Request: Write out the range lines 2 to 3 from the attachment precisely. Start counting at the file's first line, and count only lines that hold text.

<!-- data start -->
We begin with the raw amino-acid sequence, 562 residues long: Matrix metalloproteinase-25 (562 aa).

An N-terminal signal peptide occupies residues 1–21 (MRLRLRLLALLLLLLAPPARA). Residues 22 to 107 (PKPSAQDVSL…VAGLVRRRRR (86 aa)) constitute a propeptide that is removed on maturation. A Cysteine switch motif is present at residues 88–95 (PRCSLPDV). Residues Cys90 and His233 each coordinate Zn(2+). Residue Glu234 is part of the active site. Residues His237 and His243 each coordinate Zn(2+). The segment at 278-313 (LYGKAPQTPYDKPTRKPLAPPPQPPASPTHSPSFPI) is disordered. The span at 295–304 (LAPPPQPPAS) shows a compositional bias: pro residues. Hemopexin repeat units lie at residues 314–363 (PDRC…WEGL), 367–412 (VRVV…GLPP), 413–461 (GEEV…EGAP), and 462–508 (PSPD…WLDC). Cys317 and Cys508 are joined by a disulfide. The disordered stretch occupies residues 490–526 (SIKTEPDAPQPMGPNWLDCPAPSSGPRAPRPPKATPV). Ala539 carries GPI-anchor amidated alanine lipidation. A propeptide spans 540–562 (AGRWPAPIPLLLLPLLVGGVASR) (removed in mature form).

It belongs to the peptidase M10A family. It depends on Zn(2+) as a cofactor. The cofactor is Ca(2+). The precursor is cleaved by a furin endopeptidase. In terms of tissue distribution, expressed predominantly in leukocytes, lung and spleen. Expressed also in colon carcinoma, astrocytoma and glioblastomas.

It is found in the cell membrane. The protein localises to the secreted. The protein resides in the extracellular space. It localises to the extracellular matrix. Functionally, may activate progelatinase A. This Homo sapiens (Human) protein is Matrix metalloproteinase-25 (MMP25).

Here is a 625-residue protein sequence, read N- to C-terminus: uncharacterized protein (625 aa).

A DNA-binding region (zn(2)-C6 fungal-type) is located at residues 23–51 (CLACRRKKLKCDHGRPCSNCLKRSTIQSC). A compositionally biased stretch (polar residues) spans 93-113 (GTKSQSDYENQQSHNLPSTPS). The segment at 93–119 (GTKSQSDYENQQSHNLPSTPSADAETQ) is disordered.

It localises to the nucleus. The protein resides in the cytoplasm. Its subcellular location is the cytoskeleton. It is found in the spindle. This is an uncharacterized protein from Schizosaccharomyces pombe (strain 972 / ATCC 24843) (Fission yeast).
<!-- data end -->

An N-terminal signal peptide occupies residues 1–21 (MRLRLRLLALLLLLLAPPARA). Residues 22 to 107 (PKPSAQDVSL…VAGLVRRRRR (86 aa)) constitute a propeptide that is removed on maturation. A Cysteine switch motif is present at residues 88–95 (PRCSLPDV). Residues Cys90 and His233 each coordinate Zn(2+). Residue Glu234 is part of the active site. Residues His237 and His243 each coordinate Zn(2+). The segment at 278-313 (LYGKAPQTPYDKPTRKPLAPPPQPPASPTHSPSFPI) is disordered. The span at 295–304 (LAPPPQPPAS) shows a compositional bias: pro residues. Hemopexin repeat units lie at residues 314–363 (PDRC…WEGL), 367–412 (VRVV…GLPP), 413–461 (GEEV…EGAP), and 462–508 (PSPD…WLDC). Cys317 and Cys508 are joined by a disulfide. The disordered stretch occupies residues 490–526 (SIKTEPDAPQPMGPNWLDCPAPSSGPRAPRPPKATPV). Ala539 carries GPI-anchor amidated alanine lipidation. A propeptide spans 540–562 (AGRWPAPIPLLLLPLLVGGVASR) (removed in mature form).

It belongs to the peptidase M10A family. It depends on Zn(2+) as a cofactor. The cofactor is Ca(2+). The precursor is cleaved by a furin endopeptidase. In terms of tissue distribution, expressed predominantly in leukocytes, lung and spleen. Expressed also in colon carcinoma, astrocytoma and glioblastomas.